A historian presents the first full-length biography of the black woman crusader for racial justice and women's rights in the period after Reconstruction, detailing her efforts to eliminate lynching and her complicated relationship with the feminists of the time. UP. - (Baker & Taylor)
Describes the life of the Black woman journalist who conducted a lifelong crusade for racial justice and women's rights in the period after Reconstruction - (Baker & Taylor)
In the generation that followed Frederick Douglass, no African American was more prominent, or more outspoken, than Ida B. Wells. Her crusade against lynching in the 1890s made her famous, or notorious, across America, and she was seriously considered as a rival to W.E.B. Du Bois and Booker T. Washington for race leadership. This book is the first full biography of Wells, a passionate crusader for black people and women--and one who was sometimes torn by her conflicting loyalties to race and gender.
Wells' career began amidst controversy when she sued a Tennessee railroad company for ousting her from a first class car, a legal battle which launched her lifelong committment to journalism and activism. In the 1890s, Wells focused her eloquence on the horrors of lynching, exposing it as a widespread form of racial terrorism. Backing strong words with strong actions, she lectured in the States and abroad, arranged legal representation for black prisoners, hired investigators, founded antilynching leagues, sought recourse from Congress, and more. Wells was an equally forceful advocate for women's rights, but parted ways with feminist allies who would subordinate racial justice to their cause. She perpetually walked a tightrope between being an agitator and behaving like a "lady"--a designation prized by black women too often denigrated and exploited by white men. Using diary entries, letters, and published writings, McMurry illuminates Wells's fiery personality, and the uncompromising approach that sometimes lost her friendships even as it won great victories.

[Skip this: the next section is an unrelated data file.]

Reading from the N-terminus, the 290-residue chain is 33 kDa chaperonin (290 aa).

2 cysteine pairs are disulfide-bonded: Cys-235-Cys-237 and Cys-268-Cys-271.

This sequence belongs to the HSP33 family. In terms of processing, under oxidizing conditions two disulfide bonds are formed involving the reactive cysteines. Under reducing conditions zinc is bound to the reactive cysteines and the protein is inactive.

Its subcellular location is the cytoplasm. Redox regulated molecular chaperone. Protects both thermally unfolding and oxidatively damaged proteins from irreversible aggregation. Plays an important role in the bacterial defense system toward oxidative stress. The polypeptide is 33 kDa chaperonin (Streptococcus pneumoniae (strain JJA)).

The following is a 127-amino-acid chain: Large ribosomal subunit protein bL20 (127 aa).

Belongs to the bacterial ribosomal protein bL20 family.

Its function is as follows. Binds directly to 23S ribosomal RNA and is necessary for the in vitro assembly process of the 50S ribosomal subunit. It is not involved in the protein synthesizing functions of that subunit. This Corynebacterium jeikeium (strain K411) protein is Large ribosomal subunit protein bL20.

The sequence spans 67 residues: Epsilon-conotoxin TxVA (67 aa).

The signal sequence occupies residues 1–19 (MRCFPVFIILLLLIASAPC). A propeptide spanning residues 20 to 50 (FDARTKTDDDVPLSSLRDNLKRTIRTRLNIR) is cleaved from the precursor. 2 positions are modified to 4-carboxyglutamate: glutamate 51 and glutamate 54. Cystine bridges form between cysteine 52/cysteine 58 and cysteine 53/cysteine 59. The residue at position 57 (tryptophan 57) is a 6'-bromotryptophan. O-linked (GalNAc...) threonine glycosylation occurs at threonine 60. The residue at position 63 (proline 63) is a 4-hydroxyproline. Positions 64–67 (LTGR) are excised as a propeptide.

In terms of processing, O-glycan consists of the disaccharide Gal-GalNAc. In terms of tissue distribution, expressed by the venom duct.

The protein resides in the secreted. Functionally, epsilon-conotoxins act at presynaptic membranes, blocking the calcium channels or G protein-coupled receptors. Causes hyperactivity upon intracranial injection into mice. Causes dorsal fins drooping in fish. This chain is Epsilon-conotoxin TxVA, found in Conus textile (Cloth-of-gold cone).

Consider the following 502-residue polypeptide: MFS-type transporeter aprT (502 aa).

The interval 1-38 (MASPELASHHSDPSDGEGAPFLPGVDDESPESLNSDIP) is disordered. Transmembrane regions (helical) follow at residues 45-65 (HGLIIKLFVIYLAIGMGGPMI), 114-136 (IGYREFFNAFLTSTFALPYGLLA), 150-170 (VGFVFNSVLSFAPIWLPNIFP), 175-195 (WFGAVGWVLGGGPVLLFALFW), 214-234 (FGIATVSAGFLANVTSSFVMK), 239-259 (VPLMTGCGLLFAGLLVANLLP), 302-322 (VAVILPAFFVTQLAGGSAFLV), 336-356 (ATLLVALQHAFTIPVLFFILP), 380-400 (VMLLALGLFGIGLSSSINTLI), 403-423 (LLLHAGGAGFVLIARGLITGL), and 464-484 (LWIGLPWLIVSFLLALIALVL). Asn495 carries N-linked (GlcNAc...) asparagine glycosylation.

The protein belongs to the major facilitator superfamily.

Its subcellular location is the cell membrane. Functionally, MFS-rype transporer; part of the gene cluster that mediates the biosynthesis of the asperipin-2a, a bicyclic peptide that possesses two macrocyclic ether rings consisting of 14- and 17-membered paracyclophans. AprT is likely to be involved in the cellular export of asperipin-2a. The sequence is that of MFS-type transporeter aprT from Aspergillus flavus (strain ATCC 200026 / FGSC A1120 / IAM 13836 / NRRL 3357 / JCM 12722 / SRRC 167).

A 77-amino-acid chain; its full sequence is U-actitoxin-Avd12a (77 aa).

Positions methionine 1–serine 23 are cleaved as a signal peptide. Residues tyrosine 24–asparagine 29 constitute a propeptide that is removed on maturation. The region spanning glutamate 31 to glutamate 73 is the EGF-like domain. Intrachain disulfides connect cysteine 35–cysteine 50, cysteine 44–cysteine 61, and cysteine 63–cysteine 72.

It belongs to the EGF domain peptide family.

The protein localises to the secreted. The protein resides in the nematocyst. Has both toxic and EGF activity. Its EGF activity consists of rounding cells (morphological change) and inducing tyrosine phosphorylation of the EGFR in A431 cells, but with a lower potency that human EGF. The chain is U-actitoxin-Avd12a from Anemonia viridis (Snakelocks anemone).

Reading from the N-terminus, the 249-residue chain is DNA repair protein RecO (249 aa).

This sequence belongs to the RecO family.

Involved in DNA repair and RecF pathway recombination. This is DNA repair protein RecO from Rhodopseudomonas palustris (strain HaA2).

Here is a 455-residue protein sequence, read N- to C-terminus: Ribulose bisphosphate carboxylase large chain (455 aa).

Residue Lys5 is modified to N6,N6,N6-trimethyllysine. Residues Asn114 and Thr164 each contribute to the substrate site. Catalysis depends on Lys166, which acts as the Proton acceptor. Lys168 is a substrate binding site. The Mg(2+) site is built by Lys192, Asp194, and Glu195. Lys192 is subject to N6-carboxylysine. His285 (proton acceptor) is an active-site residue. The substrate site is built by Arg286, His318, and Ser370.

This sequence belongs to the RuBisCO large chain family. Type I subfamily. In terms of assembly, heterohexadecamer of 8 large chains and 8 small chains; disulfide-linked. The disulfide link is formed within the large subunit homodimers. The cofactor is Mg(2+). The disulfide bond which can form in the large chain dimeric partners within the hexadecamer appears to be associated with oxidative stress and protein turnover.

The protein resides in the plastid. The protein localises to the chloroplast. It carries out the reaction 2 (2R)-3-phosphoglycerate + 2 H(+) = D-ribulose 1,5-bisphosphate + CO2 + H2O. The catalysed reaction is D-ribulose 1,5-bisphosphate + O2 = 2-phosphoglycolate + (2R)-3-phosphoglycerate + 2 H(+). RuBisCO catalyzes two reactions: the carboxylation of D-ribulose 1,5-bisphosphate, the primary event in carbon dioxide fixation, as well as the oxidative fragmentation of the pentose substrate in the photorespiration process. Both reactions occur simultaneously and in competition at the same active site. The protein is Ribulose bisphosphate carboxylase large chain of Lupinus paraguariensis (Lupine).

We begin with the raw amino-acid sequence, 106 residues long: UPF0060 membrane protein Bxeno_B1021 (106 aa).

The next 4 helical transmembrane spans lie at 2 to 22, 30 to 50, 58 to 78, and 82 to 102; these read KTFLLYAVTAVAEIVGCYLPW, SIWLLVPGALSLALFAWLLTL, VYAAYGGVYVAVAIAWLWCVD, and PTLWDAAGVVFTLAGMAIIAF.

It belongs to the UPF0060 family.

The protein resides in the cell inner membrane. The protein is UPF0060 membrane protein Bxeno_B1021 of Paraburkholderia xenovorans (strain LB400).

To Keep the Waters Troubled is an unforgettable account of a remarkable woman and the and the times she helped to change. - (Oxford University Press)
Antithetical to the Victorian image of women during her lifetime (which black women weren't allowed to achieve at any rate), Wells began her rebellious career by suing a railroad company for ousting her from a train when she refused to move from the first-class section. McMurry uses Wells' lively and revealing letters and editorials to portray a spirited woman who fought racial and sexual injustices. Wells crusaded against lynchings, which she identified with attempts to intimidate black men, noting that there were few lynchings before Emancipation. Throughout her career, Wells struggled with balancing the priorities of fighting racism or sexism. She was active in founding the NAACP and worked with a range of black and woman's rights advocates, including W. E. B. DuBois, Marcus Garvey, Susan B. Anthony, and Jane Addams. Wells struggled with the contradiction of Victorian mores that fragile women needed the care and protection of men and the reality that black women needed to be strong and independent in the face of virulent racism and sexism. In this illuminating biography, McMurry notes Wells' apt description of herself as the "disturbing element which keeps the waters troubled." ((Reviewed December 1, 1998)) Copyright 2000 Booklist Reviews